The Girl in Blue

The empty bus stood-still defying Newton’s third law of motion. It was followed by an explicit blabbering from the driver. The last AMTS (Ahmedabad Municipal Transport Service) of the night was like a bus three of us – me, the driver and the conductor owned. Tonight was no different. This routine was not soothing or a tranquilizing experience for me. But was not even a horribly monotonous one either. The driver and the conductor were like a part of my life now. “Help me, please! My father is dying! Please help me get him to the hospital!” – The girl cut off the driver who was spurting volcano with words dripping around carelessly. Had it been a volcano, basic human instinct was to get a  shelter. She hardly cared about it, though. I and the conductor both were so engrossed in finding out about what happened from the driver that we hardly noticed the girl who got in. She was dressed in the most beautiful shade of blue. And flawless skin with a well mannered body language was not suiting up with the expressions on the face. Her perfect-shaped lips quivered as she tried to speak. But the words betrayed her. She stepped down in a hurry and started flying slowly (yes, that I don’t drive fast, fly slow type thing). Hanging earphones around my neck, out of impulse I got off the bus to follow her. It was a tough task to keep her in sight. I barely could, I managed somehow. I did not really know what I’d do to help her, but I had no time to think about it now.

I kept following her till I saw her open a small rusting iron-gate to a house. At least I know where I had to go now. In this old-fashioned street, it was hard to believe there were no streetlights, yet. “The good thing is there are no dogs here”- I tried to chip in a positive thought trying to be-fool my own mind. While on the walk half-panting and half-breathing, I tried to recognize the area looking for some sort of board or sign that could give me an idea about where I am. The surroundings behaved like a loyal comrade, just not ready to give in, to the intruder. Opening the ‘creepy sound-making’ gate I entered the house to find a dim-light barely going on as if wanting to die (just like Logan). The air was stale inside the cramped up room. It seems to have been trapped inside and wanting to be free for a long time now. It was hard for me to make out if the smell was from the old man lying on the bed or simply due to the trapped air. The only glance-worthy sight in the room was the photo of the old man and his daughter. “She is beautiful”- I thought to myself. I barely had a glance at her through this whole huff & puff.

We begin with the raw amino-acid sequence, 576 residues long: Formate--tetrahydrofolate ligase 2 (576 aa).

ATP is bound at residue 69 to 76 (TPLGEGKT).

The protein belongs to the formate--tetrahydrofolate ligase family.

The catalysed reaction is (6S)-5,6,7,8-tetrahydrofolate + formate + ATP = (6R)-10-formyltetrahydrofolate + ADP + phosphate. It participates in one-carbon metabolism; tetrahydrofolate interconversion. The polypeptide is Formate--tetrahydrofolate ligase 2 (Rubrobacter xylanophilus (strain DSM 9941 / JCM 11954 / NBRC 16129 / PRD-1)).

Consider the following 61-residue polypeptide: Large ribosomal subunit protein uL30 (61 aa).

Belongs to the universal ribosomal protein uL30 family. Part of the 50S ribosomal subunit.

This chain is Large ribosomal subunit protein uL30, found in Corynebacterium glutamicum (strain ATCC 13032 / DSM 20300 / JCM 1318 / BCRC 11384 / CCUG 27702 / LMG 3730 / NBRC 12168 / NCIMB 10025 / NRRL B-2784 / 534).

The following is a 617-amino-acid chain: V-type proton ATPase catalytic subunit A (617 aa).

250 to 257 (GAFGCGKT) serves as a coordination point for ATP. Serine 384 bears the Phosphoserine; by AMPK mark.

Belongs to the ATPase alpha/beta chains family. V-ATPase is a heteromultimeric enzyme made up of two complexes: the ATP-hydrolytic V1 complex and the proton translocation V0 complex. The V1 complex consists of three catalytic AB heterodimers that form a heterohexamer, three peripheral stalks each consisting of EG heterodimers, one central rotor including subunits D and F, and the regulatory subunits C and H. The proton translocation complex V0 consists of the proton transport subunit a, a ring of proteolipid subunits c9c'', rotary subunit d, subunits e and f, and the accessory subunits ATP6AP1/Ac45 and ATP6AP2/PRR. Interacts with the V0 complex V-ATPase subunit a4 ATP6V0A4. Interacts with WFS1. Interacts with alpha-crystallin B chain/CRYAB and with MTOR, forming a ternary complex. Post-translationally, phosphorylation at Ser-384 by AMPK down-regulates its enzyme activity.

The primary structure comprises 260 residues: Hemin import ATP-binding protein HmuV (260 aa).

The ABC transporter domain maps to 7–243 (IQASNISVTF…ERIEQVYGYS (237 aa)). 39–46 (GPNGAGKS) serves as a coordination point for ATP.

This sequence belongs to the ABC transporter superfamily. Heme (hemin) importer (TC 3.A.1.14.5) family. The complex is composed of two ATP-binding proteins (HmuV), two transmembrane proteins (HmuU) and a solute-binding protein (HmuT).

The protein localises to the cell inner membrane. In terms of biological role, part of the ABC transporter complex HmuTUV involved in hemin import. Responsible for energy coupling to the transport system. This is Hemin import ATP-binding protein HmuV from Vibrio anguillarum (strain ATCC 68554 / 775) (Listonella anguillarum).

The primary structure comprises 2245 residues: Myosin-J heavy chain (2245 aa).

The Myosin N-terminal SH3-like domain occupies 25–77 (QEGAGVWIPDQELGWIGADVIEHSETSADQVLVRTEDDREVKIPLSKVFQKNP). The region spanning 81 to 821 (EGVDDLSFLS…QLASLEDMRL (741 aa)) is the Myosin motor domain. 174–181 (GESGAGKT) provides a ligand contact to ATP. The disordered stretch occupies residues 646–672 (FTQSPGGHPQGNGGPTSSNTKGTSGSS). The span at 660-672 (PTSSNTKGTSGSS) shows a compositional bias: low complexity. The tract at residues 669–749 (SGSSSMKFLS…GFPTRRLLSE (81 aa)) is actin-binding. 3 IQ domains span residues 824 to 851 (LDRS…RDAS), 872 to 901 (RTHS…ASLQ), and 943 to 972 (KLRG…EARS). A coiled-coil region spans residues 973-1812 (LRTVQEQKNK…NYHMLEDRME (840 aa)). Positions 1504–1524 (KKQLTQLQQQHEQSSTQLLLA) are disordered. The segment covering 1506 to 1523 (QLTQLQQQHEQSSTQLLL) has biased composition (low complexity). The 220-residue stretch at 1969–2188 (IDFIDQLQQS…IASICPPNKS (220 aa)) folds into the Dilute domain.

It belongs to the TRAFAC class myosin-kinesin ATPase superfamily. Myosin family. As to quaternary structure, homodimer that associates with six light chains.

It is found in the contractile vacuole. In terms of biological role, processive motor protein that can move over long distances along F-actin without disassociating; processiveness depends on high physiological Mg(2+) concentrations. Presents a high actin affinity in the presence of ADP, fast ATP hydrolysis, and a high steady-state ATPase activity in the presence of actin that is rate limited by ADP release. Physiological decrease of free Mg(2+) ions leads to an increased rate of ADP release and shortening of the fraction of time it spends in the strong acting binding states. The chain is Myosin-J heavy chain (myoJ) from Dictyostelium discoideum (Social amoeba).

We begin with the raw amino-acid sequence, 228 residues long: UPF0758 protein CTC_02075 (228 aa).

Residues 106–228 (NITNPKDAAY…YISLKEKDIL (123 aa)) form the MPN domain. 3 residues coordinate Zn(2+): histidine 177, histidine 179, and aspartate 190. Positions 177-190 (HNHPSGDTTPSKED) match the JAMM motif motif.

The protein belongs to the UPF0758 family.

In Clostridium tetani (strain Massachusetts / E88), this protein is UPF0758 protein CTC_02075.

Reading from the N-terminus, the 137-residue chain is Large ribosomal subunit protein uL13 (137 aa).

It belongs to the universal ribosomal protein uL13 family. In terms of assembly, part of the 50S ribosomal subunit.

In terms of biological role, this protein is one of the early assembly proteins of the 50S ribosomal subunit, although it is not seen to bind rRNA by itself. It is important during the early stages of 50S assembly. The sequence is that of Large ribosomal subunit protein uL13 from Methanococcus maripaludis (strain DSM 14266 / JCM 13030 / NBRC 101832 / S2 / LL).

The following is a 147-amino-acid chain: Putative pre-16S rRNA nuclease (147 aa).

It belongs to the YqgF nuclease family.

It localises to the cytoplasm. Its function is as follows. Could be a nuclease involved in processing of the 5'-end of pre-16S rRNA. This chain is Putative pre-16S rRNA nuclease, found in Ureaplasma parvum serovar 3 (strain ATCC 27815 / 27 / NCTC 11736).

Taking my phone I called the emergency number – 108 which seemed the most natural course of action to do. With a lot of in vain attempts, I finally gave in. There was no way I’d be able to explain the address. I opened the window that had in view the house besides. And I decided to go to the neighbour and inform them about the scenario. I knocked on their door and naturally, they were startled to see me. After plenty of hesitation, an old man of the same age as one lying in that house opened up. Without much explanation, I called 108 again and hand over the phone to him. Finally, the ambulance was on its way. While we were both walking to his house, in a startling manner he asked – “But, wait who are you?” “Oh! I don’t really know him. His daughter brought me here to help.” – As soon as I said, the expressions on the old man’s face went pale. I felt like the blood vessels on his face choke. He’d explode any moment. With a herculean effort, he said –“But that’s not possible. His only daughter, with whom he used to live, passed away barely a month ago.” It was my turn to go pale now. My feet froze on the ground as the world started spinning. I could see the flashes of the ambulance entering the lane. All, I could say to mind was – “RUN! RUN! RUN!” I tried, but the wobbly legs took some time to get back to senses.